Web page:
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Mental Health in the African-American Community

healAugust 13, 2014 – Segment 2

Now more than ever, mental health in the African-American community is a crucial issue. We discuss, with: Dr. Grady Dale, clinical psychologist and co-founder of the American Institute for Urban Psychological Services; and Mothyna James-Brightful, Visionary Director for Heal A Woman To Heal A Nation.

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Reflection on the Killings of Michael Brown & Renisha McBride

Michael Brown ProtestAugust 12, 2014 – Segment 2

Dr. John Bullock, professor of Political Science at Towson University, sits in for Marc as guest host. 

We focus on the killings of Michael Brown and Renisha McBrideRenisha McBride was the 19-year old Michigan woman who was fatally shot in the face last year by Theodore Wafer after her car broke down and she walked onto Wafer’s porch seeking help. Wafer was recently convicted of second-degree murder in the shooting. Michael Brown is the teenager who was fatally shot by police in a suburb of St. Louis last Saturday; all accounts state that the young man was holding his hands in the air while police shot him multiple times.

Our panel of guests includes: Carla Murphy, reporter and blogger for Colorlines.orgDr. Margaret Flowers, organizer with PopularResistance.org and co-host of the Clearing the FOG Radio Program; and Edward Wyckoff Williams, contributing editor at The Root and Political Contributor and Special Correspondent with AlJazeera America.

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Economic Mobility: What Determines A Child’s Success in Baltimore?

Baltimore SkylineAugust 11, 2014 – Segment 2

We speak with Karl Alexander, Research Professor in the Department of Sociology at Johns Hopkins University and co-author of The Long Shadow: Family Background, Disadvantaged Urban Youth, and the Transition to Adulthood. We talk about a 30-year study in which Alexander and his team tracked 800 children in Baltimore from first grade until their late 20’s to discover what factors determine success. The study found that a child’s fate is often determined by family strength and the parents’ financial status.

We then discuss the findings with Bill Fletcher, Senior Scholar at Institute for Policy Studies; Dr. Karsonya “Kaye” Whitehead, Assistant Professor of Communication and Affiliate Assistant Professor of African and African American Studies at Loyola University Maryland; Jordan Bloom, Opinion Editor for the Daily Caller and board member of Alumni for Liberty, a project of the Students for Liberty; and  A. Adar Ayira, project manager of the More in the Middle Campaign for Associated Black Charities and facilitator and analyst at Baltimore Racial Justice Action, a program of Fusion Partnerships.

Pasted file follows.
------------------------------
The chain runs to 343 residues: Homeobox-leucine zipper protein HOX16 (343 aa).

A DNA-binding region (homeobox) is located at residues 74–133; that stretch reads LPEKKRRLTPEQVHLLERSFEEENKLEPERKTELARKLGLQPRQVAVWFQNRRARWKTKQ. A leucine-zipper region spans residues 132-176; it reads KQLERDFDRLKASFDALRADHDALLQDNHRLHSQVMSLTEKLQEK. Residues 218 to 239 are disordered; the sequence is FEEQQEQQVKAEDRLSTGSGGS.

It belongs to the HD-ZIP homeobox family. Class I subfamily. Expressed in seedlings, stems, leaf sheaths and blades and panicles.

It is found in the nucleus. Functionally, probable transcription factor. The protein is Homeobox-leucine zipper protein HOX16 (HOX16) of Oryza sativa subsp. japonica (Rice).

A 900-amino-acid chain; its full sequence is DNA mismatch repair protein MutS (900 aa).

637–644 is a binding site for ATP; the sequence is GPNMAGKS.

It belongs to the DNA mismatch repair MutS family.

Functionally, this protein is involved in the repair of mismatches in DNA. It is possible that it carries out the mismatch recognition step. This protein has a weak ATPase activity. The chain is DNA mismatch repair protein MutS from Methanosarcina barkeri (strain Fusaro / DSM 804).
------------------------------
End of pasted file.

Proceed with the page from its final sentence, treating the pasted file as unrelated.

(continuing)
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Sugar Changed the World: A Story of Magic, Spice, Slavery, Freedom, and Science

sugarAugust 6, 2014 – Segment 2

What does the sweet stuff you put in your coffee have to do with the French Revolution? Or the history of slavery in the Caribbean and United States? We find out in this conversation with Marc Aronson and Marina Budhos, authors of Sugar Changed the World: A Story of Magic, Spice, Slavery, Freedom, and Science.

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Leaders of a Beautiful Struggle

dayvonadamJuly 31, 2014 – Segment 4

We speak with members of Leaders of a Beautiful Struggle about projects they are working on now. We are joined by Adam Jackson, CEO, Leaders of a Beautiful Struggle; and Dayvon Love, Director of Research and Public Policy, Leaders of a Beautiful Struggle.


Leaders of a Beautiful Struggle Update

dayvonadamJuly 30, 2014 – Segment 5

We speak with members of Leaders of a Beautiful Struggle about projects they are working on now. We are joined by Adam Jackson, CEO, Leaders of a Beautiful Struggle; and Dayvon Love, Director of Research and Public Policy, Leaders of a Beautiful Struggle.

LINK


National News Roundtable: Police Brutality, Ray Rice, Immigration

garnerJuly 28, 2014 – Segment 2

We discuss the national news from this week with a panel of experts. Are incidents of police brutality like the Eric Garner killing isolated or evidence of institutionalized problems? Was the Ravens’ reaction to Ray Rice’s incident appropriate?

Our guests will be: Dr. Richard Vatz, Professor of Rhetoric and Communication at Towson University’s Department of Instructional Leadership and Professional Development; Dr. Karsonya “Kaye” Whitehead, Assistant Professor of Communication and Affiliate Assistant Professor of African and African American Studies at Loyola University Maryland; Dr. Anika Simpson, Professor in the Department of Philosopy and Religious Studies at Morgan State University; and longtime journalist and commentator Bob Somerby, Editor of The Daily Howler.

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Remembering Nelson Mandela

mandelaJuly 18, 2014 – Segment 2

We rebroadcast our special two-hour tribute to Nelson Mandela to honor his birthday. You will hear from a vast array of guests from around the globe – some of whom fought with Mandela in the struggle to end Apartheid – who will discuss the life and legacy of this legendary international leader and fighter for justice.